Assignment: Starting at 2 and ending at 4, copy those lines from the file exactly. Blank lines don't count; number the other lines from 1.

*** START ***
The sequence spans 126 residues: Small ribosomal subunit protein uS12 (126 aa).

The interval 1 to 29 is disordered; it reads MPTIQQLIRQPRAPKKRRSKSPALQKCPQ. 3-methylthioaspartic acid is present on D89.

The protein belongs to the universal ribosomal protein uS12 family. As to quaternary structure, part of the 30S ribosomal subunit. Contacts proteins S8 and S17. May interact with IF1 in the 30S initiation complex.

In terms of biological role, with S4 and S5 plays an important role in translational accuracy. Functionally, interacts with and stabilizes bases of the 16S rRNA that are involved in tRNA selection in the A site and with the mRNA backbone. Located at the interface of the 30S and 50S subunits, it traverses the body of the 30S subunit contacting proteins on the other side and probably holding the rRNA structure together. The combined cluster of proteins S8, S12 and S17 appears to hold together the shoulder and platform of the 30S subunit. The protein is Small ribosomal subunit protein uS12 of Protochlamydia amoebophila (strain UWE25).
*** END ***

The interval 1 to 29 is disordered; it reads MPTIQQLIRQPRAPKKRRSKSPALQKCPQ. 3-methylthioaspartic acid is present on D89.

The protein belongs to the universal ribosomal protein uS12 family. As to quaternary structure, part of the 30S ribosomal subunit. Contacts proteins S8 and S17. May interact with IF1 in the 30S initiation complex.

In terms of biological role, with S4 and S5 plays an important role in translational accuracy. Functionally, interacts with and stabilizes bases of the 16S rRNA that are involved in tRNA selection in the A site and with the mRNA backbone. Located at the interface of the 30S and 50S subunits, it traverses the body of the 30S subunit contacting proteins on the other side and probably holding the rRNA structure together. The combined cluster of proteins S8, S12 and S17 appears to hold together the shoulder and platform of the 30S subunit. The protein is Small ribosomal subunit protein uS12 of Protochlamydia amoebophila (strain UWE25).